On an unseasonably warm February afternoon, students drift through the enclosed courtyard of the new student arts center. Like tourists inspecting a landmark, they point their fingers and twist their heads in every direction, careful not to miss a detail of the three-winged facility.
The triangular granite steps that lead upward into campus elicit a vote of "cool" from one passerby. A pair of students poke their heads into the Studio Theatre, where one day soon they will come to enjoy a play, or perhaps perform in one themselves. Many just stop and pause in the middle of the courtyard to soak the space in. Each of them smiles with the awareness of two truths.
It's here. It's theirs.
"This is the first major facility that was built almost exclusively with the students in mind, that is, for activities outside the classroom," says Ralph Johnson, associate dean of students. "I believe this arts center will enhance the whole curricular experience for students at Hopkins, particularly those who have an interest in the creative performing arts."
The wait is over; the 53,000-square-foot student arts center has begun to ripple with life now that spring term has arrived. While some construction work continues, and many boxes remain unpacked, faculty and staff have all moved in, and the center's first classes are under way.
Barbara Gruber, an instructor in the Homewood Art Workshops, had the honor of leading the very first class, an advanced painting workshop.
The day's exercise for the 11 students was a still life, a collection of breads, fruits and vegetables. Gruber says that while the students painted, the sun poked through the studio's windows and her thoughts instantly returned to the former painting studio, located in the basement of Merryman Hall.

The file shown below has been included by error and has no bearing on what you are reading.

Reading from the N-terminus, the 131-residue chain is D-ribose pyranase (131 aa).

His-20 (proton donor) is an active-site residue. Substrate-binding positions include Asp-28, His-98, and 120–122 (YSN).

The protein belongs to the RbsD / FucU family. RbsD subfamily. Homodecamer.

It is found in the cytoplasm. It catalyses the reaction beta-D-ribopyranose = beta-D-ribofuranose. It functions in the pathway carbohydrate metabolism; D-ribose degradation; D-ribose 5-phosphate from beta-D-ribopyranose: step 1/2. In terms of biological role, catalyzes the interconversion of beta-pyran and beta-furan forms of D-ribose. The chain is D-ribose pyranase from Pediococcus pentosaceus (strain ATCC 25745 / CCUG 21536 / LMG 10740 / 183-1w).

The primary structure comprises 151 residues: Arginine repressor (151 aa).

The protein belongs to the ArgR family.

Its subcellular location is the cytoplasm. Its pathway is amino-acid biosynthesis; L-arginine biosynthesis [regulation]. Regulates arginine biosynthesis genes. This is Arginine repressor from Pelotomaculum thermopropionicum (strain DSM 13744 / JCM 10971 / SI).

"What a difference this new studio makes," Gruber says. "There is nothing like having light streaming in while you're painting. You adjust to the light changes and it becomes part of the work. This new center is such a beautiful space. It's just so, I don't know, painterly."
"It just feels so good to finally be in here," says Craig Hankin, director of the Homewood Art Workshops. "I have a permanent smile on my face."
The student arts center, which will be officially dedicated in April, is actually a three-part complex: the west wing and Studio Theatre, which comprise the Morris W. Offit Building; and the east wing, or Ross Jones Building.
The Morris W. Offit Building, named for the trustee and former board chairman, contains the Digital Media Center, a dance studio, three meeting rooms and the offices of Student Life, Multicultural Student Affairs and Homewood Arts Programs.
The Digital Media Center, equipped with high-end computing and editing equipment, is a place where students will come to design their own Web pages, edit film and videos or perhaps compose a digital music opus. The center will contain an audio suite, video suite and the latest in computer hardware and software. Joan Freedman, director of the Digital Media Center, says the center is a nonacademic program that emphasizes experimentation and fun.
"This Digital Media Center represents a huge opportunity for the students to express themselves creatively and to learn what technology has to offer," Freedman says. "Aside from the nuts and bolts of how to use the software, or do things like create sound effects, they are learning what is possible in the merging of art and technology."
Freedman says all the center's equipment is currently on order, but she expects the center to be up and running in a few weeks. She adds that the center will have two professional staff on hand to assist those who use the center, and she is actively searching for students to staff the facility.
Named after vice president and secretary emeritus Ross Jones, the east wing of the student arts center is the new home for the Homewood Art Workshops and a host of student groups. The building contains 10 music practice rooms, two darkrooms, meeting rooms, student office space, two art studios and two rehearsal spaces.